Excess suds in Front Loaders

Suds are bubbles or froth normally produced during a wash cycle. The main causes of excess suds are inadequate loading, incorrect detergent type for water quality and excess surfactant for the amount of soiling.

Learn how to identify and remove excess suds issues as well as how to quickly stop a suds whiteout.

Having too many suds in a prewash cycle isn’t an issue. Excess suds in the main wash prevent friction, as these cushion the items and in some instances prevent them from getting clean.

Front loader washing machine door showing too much froth or foam, almost covering the entire door
Excess suds

Review your machine loading

A common cause of excess suds is underloading.

Correct machine loading for the main wash is important because the surface area influences the amount of friction that occurs. Sufficient surface area and friction, along with detergent, heat and water remove soiling.

Remember: loading does not matter for prewash and it is normal to see more suds during prewash.


Inadequate loading will cause excess suds. There isn’t enough laundry to provide sufficient friction to remove soiling. As the cycle continues, the laundry in the machine will further compress, and suds will further increase with agitation over time. Excess suds cushion and prevent friction, which further prevents the removal of soiling.

This video is an example of underloading in a front loader washing machine, and what level of suds is excessive.


Overloading prevents items from getting clean because they won’t get that required friction.

Optimal loading

To ensure loading is correct, the laundry in the machine should be loosely full when dry, and 2/3–3/4 full when wet for optimum agitation. Damp prewashed items count as dry.

Check loading approximately a third of the way into the cycle to see if loading is accurate.

This video is an example of what level of laundry loading will provide sufficient friction to remove soiling. As the cycle continues, the laundry in the machine will compress and suds will increase with agitation over time.

Cycle duration

Along with surface area (enough items in the machine), the items need to be in the machine for long enough for the friction to remove the soiling. As the cycle continues, the items compress and more suds are created by the surfactant. This is why it is best to check loading at about a third of the way into the main cycle. A standard Cottons cycle in a front loader is 2.5–3 hours.

Consider your detergent type

Another cause of excess suds is living in a soft water area and using a detergent that contains a lot of water softeners. The amount of dissolved minerals in your water affects your water hardness.

To find out the water hardness in your area, check your water provider’s website, council website, or Google your suburb.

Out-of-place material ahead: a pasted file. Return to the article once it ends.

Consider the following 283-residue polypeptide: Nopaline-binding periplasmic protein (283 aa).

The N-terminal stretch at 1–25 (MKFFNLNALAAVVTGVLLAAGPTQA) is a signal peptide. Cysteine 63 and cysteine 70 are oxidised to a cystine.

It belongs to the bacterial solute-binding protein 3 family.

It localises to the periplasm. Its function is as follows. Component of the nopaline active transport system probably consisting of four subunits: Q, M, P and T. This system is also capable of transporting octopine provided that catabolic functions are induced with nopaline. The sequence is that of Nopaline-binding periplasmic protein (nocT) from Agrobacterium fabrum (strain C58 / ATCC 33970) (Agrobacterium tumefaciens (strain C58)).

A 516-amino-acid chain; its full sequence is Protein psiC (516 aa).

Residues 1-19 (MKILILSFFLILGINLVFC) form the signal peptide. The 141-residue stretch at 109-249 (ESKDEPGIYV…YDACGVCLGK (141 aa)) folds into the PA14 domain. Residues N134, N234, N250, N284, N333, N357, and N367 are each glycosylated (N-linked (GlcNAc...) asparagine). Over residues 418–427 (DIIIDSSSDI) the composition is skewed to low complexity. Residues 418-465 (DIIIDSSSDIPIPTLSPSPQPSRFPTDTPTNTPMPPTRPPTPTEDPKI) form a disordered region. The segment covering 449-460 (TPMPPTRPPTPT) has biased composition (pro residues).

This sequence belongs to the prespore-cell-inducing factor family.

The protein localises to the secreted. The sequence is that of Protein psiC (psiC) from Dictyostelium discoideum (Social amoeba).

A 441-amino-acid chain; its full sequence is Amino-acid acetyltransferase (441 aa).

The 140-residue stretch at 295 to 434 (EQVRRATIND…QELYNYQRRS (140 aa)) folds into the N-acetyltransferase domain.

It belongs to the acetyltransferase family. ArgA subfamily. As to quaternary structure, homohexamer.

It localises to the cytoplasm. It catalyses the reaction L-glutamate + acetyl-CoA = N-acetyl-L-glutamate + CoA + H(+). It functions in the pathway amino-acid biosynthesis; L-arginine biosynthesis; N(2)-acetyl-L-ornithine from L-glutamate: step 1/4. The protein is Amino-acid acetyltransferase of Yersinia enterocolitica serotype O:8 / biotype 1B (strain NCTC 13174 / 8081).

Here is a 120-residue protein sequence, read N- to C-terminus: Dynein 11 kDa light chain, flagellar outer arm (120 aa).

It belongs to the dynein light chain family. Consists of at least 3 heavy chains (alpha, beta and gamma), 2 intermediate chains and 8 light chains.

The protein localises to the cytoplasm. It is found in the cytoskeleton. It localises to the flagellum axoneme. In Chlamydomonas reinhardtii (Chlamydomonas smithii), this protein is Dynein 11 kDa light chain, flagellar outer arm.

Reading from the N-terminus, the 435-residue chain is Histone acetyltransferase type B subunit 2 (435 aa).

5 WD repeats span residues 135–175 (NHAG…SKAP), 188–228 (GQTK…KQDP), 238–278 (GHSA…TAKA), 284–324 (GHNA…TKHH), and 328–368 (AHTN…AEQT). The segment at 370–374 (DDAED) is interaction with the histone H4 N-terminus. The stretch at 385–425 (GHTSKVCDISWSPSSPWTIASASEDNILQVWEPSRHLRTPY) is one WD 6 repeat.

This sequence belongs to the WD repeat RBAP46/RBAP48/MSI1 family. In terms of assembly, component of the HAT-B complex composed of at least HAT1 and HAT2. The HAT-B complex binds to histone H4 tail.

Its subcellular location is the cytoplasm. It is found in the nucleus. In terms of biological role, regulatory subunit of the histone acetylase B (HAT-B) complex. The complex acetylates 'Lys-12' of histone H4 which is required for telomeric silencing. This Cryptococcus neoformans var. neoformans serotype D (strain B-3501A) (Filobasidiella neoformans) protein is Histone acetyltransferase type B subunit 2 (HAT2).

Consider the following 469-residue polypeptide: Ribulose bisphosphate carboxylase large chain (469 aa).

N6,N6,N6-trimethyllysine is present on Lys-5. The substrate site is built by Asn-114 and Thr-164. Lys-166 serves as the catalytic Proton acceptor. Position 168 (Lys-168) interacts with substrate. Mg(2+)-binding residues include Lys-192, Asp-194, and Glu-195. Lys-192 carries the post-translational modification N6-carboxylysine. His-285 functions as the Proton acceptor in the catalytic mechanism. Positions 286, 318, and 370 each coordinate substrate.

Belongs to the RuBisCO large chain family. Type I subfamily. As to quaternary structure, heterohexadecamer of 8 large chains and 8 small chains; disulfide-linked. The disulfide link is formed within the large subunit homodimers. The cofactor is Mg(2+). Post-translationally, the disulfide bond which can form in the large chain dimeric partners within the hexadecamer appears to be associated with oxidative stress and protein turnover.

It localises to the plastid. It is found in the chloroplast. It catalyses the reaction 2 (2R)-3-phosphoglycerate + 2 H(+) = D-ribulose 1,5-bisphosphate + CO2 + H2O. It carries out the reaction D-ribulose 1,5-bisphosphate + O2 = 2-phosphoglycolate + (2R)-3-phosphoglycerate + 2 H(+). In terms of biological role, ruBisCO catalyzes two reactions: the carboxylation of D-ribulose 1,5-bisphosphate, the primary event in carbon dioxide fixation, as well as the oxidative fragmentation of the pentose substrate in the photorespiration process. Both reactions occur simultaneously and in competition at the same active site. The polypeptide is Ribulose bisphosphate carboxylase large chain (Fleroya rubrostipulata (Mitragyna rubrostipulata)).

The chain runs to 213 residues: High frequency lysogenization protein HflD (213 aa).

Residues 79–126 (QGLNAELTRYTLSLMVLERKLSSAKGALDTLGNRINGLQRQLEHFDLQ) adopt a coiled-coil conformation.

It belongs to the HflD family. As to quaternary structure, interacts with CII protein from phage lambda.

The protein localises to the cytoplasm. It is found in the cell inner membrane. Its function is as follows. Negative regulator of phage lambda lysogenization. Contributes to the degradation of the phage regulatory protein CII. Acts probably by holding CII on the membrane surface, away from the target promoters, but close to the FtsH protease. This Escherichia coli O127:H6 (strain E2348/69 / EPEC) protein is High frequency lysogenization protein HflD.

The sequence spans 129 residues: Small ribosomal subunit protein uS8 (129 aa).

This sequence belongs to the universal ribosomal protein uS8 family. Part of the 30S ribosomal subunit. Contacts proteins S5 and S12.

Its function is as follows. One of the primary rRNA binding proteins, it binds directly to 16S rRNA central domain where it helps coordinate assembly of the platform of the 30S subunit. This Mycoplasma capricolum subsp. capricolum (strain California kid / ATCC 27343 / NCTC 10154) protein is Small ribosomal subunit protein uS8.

The base of powder detergents is often a water softener, usually sodium carbonate. This is added to bind to the dissolved minerals in the water allowing the detergent surfactants to effectively remove soiling. As a result, if powder detergents are used in soft water, in a front loader, it may result in excess suds. 

Detergent selection

In general, liquid detergents perform better in soft water areas, and powder in hard water areas. We have reviewed 212 different detergents, and make recommendations based on water hardness.

Review your soiling level

A final cause of excess suds is overdosing detergent for the amount of soiling in the machine. This can happen if the prewash is very effective, or if your main wash consists of only prewashed items.

Check if there are excess suds when washing other items such as clothing or linen. If there aren’t excess suds when washing other items, then potentially there is too much detergent for the main nappy wash.

In this situation, you need to add more soiling to the main wash. Bulk the main wash with at least one-quarter (25%) of soiled items (for example, clothing with food or dirt), so that the surfactant is being used up.

Preventing excess suds checklist

  • Check the filter of the machine. Often small items or debris can get stuck in the filter. Blocked filters can often be the cause of excess suds.
  • Ensure your main wash loading is 2/3–3/4 full when wet.
  • Check your water hardness and use a low sudding detergent.
  • Increase the soiling level in your main wash by bulking with at least 25% of soiled items. 

If the above methods aren’t solving the excess suds, reduce your detergent quantity by 1/4–1/2 of a scoop/lid for the main wash. Review our detergent Index for detergent quantities and water hardness recommendations.

Take notice of how clean the nappies are out of the main wash. The graphic below explains why enough detergent and surfactants are necessary.

An infographic explaining why it is important to use enough detergent to remove soiling

How to quickly fix a whiteout or suds lock

Some machines will continue to wash with excess suds, just extending the cycle to rinse them out; others will do a suds lock, waiting for them to subside before the cycle can continue.

To quickly fix excess suds during the main cycle, dilute 1/2–1 lid of fabric softener or hair conditioner with water and pour it down the detergent drawer.

How fabric softener/hair conditioner fixes suds lock

The cationic surfactants in the fabric softener or hair conditioner will bind to the excess anionic surfactants in the detergent, thus reducing the suds. This will allow the cycle to continue, and the fabric softener or hair conditioner will wash out.